Topic: Digital media
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November 18, 2013 at 11:23 AM
It’s expensive and not fully baked yet, but I fell for Sony’s PlayStation 4 after it carried me away on a gaming binge last week.
November 13, 2013 at 6:27 PM
Normally I’m not a fan of flashing lights on a box below the TV set, but I love the LED light bar on top of Sony’s sleek new PlayStation 4 console.
September 25, 2013 at 4:01 PM
RealNetworks has radically redesigned its venerable media player software in a bid to make it relevant and appealing in today’s era of connected mobile devices.
September 9, 2013 at 10:15 AM
It took more than a decade, but Microsoft has finally consolidated its various digital music ventures under one roof, with a standard jukebox and streaming music service for the phone, PC and Xbox platforms.
July 24, 2013 at 12:37 PM
NBC News today confirmed that it’s relocating its Redmond team — the remnants of MSNBC.com — from Microsoft’s campus to the Columbia Center in downtown Seattle.
April 24, 2013 at 10:52 AM
Amazon.com may be preparing to release a new gadget to stream digital video content, posing a challenge to Roku, Apple TV and consoles such as the Xbox, PlayStation and Wii U.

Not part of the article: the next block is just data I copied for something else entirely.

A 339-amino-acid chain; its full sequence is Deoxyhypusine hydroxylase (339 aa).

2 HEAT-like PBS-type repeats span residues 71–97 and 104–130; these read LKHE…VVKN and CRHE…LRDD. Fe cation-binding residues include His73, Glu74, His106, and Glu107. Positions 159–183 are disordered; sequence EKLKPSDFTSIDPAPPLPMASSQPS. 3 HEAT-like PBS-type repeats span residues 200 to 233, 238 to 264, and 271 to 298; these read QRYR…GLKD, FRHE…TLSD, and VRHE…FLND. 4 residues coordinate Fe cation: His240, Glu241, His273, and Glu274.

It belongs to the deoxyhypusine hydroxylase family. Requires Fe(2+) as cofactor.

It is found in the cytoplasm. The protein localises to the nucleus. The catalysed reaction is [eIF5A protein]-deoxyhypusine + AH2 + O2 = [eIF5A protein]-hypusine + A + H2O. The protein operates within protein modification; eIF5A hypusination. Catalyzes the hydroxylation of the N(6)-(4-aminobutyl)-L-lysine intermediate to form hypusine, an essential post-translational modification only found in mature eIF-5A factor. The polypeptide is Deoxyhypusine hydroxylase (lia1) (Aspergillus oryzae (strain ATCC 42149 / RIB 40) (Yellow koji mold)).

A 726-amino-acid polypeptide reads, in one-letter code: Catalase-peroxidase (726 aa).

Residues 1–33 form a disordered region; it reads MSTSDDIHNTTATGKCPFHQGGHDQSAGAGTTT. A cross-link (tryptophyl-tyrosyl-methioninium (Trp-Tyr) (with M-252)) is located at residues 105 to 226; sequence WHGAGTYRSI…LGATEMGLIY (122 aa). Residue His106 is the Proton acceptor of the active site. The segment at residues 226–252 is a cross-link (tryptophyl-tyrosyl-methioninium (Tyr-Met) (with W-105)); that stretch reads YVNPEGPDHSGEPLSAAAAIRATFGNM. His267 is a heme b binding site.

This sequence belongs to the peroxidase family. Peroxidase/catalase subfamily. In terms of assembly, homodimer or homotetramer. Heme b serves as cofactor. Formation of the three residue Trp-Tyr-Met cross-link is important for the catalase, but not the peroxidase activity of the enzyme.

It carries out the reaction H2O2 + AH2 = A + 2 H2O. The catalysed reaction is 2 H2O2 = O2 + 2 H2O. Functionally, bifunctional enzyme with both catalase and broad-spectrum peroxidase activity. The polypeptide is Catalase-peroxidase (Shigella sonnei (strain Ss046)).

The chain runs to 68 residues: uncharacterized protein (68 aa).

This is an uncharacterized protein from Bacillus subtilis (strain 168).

March 20, 2013 at 2:48 PM
The latest leak information about Microsoft’s next Xbox reveals a new disc handling system that could prevent the resale and sharing of game discs.
January 22, 2013 at 10:43 AM
After a month on the wagon, I slipped off and used an assault rifle last week. It didn’t feel the same.
The rifle was in a new episode of “Halo 4″ that Microsoft was previewing for reporters at its Kirkland game studio. I blasted away at aliens on the screen, then swapped the rifle for more powerful weapons hidden in the game.
“Halo 4″ is a fun game with a rich sci-fi story that blurs the line between game, movies and episodic TV shows like “Star Trek.”
But action shooting games have lost some of their appeal since the Newtown shooting in December.
President Obama’s call last week for research into whether there’s a connection between violent games and gun violence is welcome, even if it’s motivated by politics. A definitive, objective analysis is overdue to address this unpleasant question hanging over the industry and lingering in the minds of players, parents and game developers.
Meanwhile, I’m not sure I want to play the military shooter “Call of Duty” again, even though it used to be a favorite and remains the best-selling game and a cornerstone of the industry.